Manulife joins Indigenous reconciliation efforts with ceremonial garden in Toronto

Amid the growing focus on reconciliation, Manulife Financial Corp. has worked with the Ontario government and Indigenous groups to create a ceremonial medicine garden at its headquarters in Toronto.

The garden was dedicated at a ceremony on Monday at the company’s offices at 200 Bloor St. E. The space will grow sage and sweetgrass to use in gathering rooms by Indigenous employees and partners at the building. The rooms are dedicated spaces at the Ministry of Indigenous Relations and Reconciliation for hosting meetings using traditional ceremonies. The ministry is located near the Manulife offices on Bloor Street in Toronto.

The company, in tandem with the province, as well as Indigenous elders, are working to make sure the garden is culturally appropriate in the way it’s planted and prepared.

Within the gathering rooms, ceremonies such as smudging take place. Smudging, a traditional ceremony in some Indigenous cultures, is meant to purify the space, mind, body and spirit. As the gathering rooms have a separate ventilation system, smudging can take place safely.

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“The smudging room and medicine garden may seem like small steps to some, but this effort by Manulife and the Ministry of Indigenous Relations and Reconciliation provides an example of how government and private business can work together to foster an area of knowledge and cultural exchange. There are no small steps when it comes to reconciliation,” Stacey Laforme, chief of the Mississaugas of the New Credit First Nation, said in a statement.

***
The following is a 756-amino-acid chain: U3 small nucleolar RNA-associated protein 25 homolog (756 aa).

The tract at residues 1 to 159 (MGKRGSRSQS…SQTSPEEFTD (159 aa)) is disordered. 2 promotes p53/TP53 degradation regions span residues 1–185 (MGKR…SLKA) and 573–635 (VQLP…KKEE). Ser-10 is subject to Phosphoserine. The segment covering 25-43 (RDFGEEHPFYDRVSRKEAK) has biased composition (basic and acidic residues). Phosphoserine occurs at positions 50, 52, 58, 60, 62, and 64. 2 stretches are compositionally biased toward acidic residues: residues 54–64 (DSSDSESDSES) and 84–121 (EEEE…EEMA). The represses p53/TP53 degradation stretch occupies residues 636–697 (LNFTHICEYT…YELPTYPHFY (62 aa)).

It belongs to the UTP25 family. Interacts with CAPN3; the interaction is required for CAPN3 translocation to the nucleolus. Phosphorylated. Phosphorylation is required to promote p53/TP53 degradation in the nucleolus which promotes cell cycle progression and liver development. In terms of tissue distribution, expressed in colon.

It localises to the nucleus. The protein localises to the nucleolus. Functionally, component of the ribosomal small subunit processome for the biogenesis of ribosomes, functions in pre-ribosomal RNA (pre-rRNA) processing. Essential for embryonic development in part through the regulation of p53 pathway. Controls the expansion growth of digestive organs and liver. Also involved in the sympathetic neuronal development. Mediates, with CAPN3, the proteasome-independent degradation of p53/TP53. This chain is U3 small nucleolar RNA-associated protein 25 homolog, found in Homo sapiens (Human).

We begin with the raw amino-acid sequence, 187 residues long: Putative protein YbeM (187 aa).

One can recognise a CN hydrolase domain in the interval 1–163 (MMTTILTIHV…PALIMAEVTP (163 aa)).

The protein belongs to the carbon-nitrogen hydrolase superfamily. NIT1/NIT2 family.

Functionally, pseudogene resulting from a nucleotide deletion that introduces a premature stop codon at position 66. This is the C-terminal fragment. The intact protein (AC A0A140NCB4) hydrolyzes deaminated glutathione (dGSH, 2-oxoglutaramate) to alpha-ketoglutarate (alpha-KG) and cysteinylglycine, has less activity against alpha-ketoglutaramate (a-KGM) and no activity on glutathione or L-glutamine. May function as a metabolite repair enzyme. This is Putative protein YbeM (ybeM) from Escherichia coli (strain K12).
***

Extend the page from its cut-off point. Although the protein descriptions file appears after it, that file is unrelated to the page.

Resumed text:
With Monday’s dedication, Manulife’s head offices joins other organizations such as the University of Waterloo, the Royal Botanical Gardens in Hamilton, Ont., and Native Child and Family Services of Toronto in hosting traditional medicine gardens.

“Manulife is honoured to host a garden that will provide medicines sacred to many Indigenous peoples. Our hope is that the garden will be a source of reconciliation and inspiration,” Peter Wilkinson, Manulife’s senior vice-president of regulatory and public affairs, said in a statement.

“Ontario is committed to supporting the revival and growth of Indigenous culture and traditions,” said Minister of Indigenous Relations and Reconciliation David Zimmer in a statement. “But we can’t do it all alone. That’s why I want to thank Manulife for joining with us in this project. By hosting this garden, Manulife is demonstrating that we all have a role to play in reconciliation – from the government, to the public, and in the corporate world.”

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